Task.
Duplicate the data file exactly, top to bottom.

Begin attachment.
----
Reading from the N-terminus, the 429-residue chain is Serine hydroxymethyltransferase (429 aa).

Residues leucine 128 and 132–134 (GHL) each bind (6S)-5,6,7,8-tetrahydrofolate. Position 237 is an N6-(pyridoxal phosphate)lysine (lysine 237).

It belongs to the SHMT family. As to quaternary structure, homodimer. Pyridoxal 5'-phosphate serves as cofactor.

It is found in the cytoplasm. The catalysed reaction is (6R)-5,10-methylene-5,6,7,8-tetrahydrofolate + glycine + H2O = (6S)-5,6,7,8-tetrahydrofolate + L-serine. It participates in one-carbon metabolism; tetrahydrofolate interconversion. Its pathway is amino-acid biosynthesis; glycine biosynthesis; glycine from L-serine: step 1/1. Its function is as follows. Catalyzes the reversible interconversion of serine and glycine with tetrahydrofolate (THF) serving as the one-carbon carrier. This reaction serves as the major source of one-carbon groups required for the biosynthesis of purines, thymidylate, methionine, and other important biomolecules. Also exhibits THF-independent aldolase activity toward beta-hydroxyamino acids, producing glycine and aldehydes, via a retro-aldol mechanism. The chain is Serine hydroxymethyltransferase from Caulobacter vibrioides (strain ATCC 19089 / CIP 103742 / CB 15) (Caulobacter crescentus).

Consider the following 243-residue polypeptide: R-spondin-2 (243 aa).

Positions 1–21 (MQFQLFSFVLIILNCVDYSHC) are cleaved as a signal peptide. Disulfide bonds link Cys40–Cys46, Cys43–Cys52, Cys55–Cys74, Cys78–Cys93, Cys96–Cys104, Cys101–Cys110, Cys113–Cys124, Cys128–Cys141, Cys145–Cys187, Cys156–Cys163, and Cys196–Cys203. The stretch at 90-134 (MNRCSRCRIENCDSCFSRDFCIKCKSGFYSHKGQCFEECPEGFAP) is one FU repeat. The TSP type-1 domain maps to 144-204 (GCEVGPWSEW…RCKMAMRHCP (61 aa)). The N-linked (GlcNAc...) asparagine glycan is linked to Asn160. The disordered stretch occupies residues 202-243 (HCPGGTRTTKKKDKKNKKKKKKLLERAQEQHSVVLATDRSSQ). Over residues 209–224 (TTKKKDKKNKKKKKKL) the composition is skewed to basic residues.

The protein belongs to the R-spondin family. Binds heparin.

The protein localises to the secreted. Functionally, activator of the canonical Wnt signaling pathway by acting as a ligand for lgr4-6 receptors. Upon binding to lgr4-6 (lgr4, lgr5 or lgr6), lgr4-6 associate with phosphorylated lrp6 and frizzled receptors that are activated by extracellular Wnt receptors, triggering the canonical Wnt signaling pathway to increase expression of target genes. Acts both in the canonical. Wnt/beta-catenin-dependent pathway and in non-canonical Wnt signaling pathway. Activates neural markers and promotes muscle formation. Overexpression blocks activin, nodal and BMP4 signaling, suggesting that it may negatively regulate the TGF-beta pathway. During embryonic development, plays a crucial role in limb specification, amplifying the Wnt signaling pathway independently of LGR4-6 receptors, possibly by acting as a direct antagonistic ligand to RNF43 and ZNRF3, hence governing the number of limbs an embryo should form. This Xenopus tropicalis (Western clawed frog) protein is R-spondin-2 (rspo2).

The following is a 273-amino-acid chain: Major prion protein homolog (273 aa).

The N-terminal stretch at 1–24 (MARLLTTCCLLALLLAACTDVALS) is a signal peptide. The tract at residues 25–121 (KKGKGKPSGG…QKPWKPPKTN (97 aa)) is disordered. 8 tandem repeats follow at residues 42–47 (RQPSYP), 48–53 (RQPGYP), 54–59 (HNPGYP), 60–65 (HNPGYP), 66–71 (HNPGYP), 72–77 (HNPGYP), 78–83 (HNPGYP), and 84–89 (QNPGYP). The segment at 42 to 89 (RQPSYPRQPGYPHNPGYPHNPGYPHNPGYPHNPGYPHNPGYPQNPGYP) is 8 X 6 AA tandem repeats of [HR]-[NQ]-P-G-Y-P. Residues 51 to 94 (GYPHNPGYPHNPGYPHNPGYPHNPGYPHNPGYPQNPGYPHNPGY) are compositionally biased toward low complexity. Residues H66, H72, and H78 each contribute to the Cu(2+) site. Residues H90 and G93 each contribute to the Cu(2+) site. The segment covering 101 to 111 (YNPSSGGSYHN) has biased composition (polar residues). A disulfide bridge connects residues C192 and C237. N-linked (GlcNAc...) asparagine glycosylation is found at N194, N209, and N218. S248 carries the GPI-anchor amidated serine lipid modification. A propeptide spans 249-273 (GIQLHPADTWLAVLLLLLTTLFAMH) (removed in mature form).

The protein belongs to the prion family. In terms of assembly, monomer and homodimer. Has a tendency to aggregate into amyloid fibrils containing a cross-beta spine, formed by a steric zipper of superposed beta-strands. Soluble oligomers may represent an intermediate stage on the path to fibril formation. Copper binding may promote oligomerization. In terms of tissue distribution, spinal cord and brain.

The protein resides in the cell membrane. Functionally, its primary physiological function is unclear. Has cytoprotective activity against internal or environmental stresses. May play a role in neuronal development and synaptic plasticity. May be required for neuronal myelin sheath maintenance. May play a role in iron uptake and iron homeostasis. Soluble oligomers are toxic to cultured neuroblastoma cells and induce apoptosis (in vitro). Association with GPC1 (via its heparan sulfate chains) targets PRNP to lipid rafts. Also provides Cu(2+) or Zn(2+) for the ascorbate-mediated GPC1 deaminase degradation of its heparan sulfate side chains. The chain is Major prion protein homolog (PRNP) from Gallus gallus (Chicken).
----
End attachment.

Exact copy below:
Reading from the N-terminus, the 429-residue chain is Serine hydroxymethyltransferase (429 aa).

Residues leucine 128 and 132–134 (GHL) each bind (6S)-5,6,7,8-tetrahydrofolate. Position 237 is an N6-(pyridoxal phosphate)lysine (lysine 237).

It belongs to the SHMT family. As to quaternary structure, homodimer. Pyridoxal 5'-phosphate serves as cofactor.

It is found in the cytoplasm. The catalysed reaction is (6R)-5,10-methylene-5,6,7,8-tetrahydrofolate + glycine + H2O = (6S)-5,6,7,8-tetrahydrofolate + L-serine. It participates in one-carbon metabolism; tetrahydrofolate interconversion. Its pathway is amino-acid biosynthesis; glycine biosynthesis; glycine from L-serine: step 1/1. Its function is as follows. Catalyzes the reversible interconversion of serine and glycine with tetrahydrofolate (THF) serving as the one-carbon carrier. This reaction serves as the major source of one-carbon groups required for the biosynthesis of purines, thymidylate, methionine, and other important biomolecules. Also exhibits THF-independent aldolase activity toward beta-hydroxyamino acids, producing glycine and aldehydes, via a retro-aldol mechanism. The chain is Serine hydroxymethyltransferase from Caulobacter vibrioides (strain ATCC 19089 / CIP 103742 / CB 15) (Caulobacter crescentus).

Consider the following 243-residue polypeptide: R-spondin-2 (243 aa).

Positions 1–21 (MQFQLFSFVLIILNCVDYSHC) are cleaved as a signal peptide. Disulfide bonds link Cys40–Cys46, Cys43–Cys52, Cys55–Cys74, Cys78–Cys93, Cys96–Cys104, Cys101–Cys110, Cys113–Cys124, Cys128–Cys141, Cys145–Cys187, Cys156–Cys163, and Cys196–Cys203. The stretch at 90-134 (MNRCSRCRIENCDSCFSRDFCIKCKSGFYSHKGQCFEECPEGFAP) is one FU repeat. The TSP type-1 domain maps to 144-204 (GCEVGPWSEW…RCKMAMRHCP (61 aa)). The N-linked (GlcNAc...) asparagine glycan is linked to Asn160. The disordered stretch occupies residues 202-243 (HCPGGTRTTKKKDKKNKKKKKKLLERAQEQHSVVLATDRSSQ). Over residues 209–224 (TTKKKDKKNKKKKKKL) the composition is skewed to basic residues.

The protein belongs to the R-spondin family. Binds heparin.

The protein localises to the secreted. Functionally, activator of the canonical Wnt signaling pathway by acting as a ligand for lgr4-6 receptors. Upon binding to lgr4-6 (lgr4, lgr5 or lgr6), lgr4-6 associate with phosphorylated lrp6 and frizzled receptors that are activated by extracellular Wnt receptors, triggering the canonical Wnt signaling pathway to increase expression of target genes. Acts both in the canonical. Wnt/beta-catenin-dependent pathway and in non-canonical Wnt signaling pathway. Activates neural markers and promotes muscle formation. Overexpression blocks activin, nodal and BMP4 signaling, suggesting that it may negatively regulate the TGF-beta pathway. During embryonic development, plays a crucial role in limb specification, amplifying the Wnt signaling pathway independently of LGR4-6 receptors, possibly by acting as a direct antagonistic ligand to RNF43 and ZNRF3, hence governing the number of limbs an embryo should form. This Xenopus tropicalis (Western clawed frog) protein is R-spondin-2 (rspo2).

The following is a 273-amino-acid chain: Major prion protein homolog (273 aa).

The N-terminal stretch at 1–24 (MARLLTTCCLLALLLAACTDVALS) is a signal peptide. The tract at residues 25–121 (KKGKGKPSGG…QKPWKPPKTN (97 aa)) is disordered. 8 tandem repeats follow at residues 42–47 (RQPSYP), 48–53 (RQPGYP), 54–59 (HNPGYP), 60–65 (HNPGYP), 66–71 (HNPGYP), 72–77 (HNPGYP), 78–83 (HNPGYP), and 84–89 (QNPGYP). The segment at 42 to 89 (RQPSYPRQPGYPHNPGYPHNPGYPHNPGYPHNPGYPHNPGYPQNPGYP) is 8 X 6 AA tandem repeats of [HR]-[NQ]-P-G-Y-P. Residues 51 to 94 (GYPHNPGYPHNPGYPHNPGYPHNPGYPHNPGYPQNPGYPHNPGY) are compositionally biased toward low complexity. Residues H66, H72, and H78 each contribute to the Cu(2+) site. Residues H90 and G93 each contribute to the Cu(2+) site. The segment covering 101 to 111 (YNPSSGGSYHN) has biased composition (polar residues). A disulfide bridge connects residues C192 and C237. N-linked (GlcNAc...) asparagine glycosylation is found at N194, N209, and N218. S248 carries the GPI-anchor amidated serine lipid modification. A propeptide spans 249-273 (GIQLHPADTWLAVLLLLLTTLFAMH) (removed in mature form).

The protein belongs to the prion family. In terms of assembly, monomer and homodimer. Has a tendency to aggregate into amyloid fibrils containing a cross-beta spine, formed by a steric zipper of superposed beta-strands. Soluble oligomers may represent an intermediate stage on the path to fibril formation. Copper binding may promote oligomerization. In terms of tissue distribution, spinal cord and brain.

The protein resides in the cell membrane. Functionally, its primary physiological function is unclear. Has cytoprotective activity against internal or environmental stresses. May play a role in neuronal development and synaptic plasticity. May be required for neuronal myelin sheath maintenance. May play a role in iron uptake and iron homeostasis. Soluble oligomers are toxic to cultured neuroblastoma cells and induce apoptosis (in vitro). Association with GPC1 (via its heparan sulfate chains) targets PRNP to lipid rafts. Also provides Cu(2+) or Zn(2+) for the ascorbate-mediated GPC1 deaminase degradation of its heparan sulfate side chains. The chain is Major prion protein homolog (PRNP) from Gallus gallus (Chicken).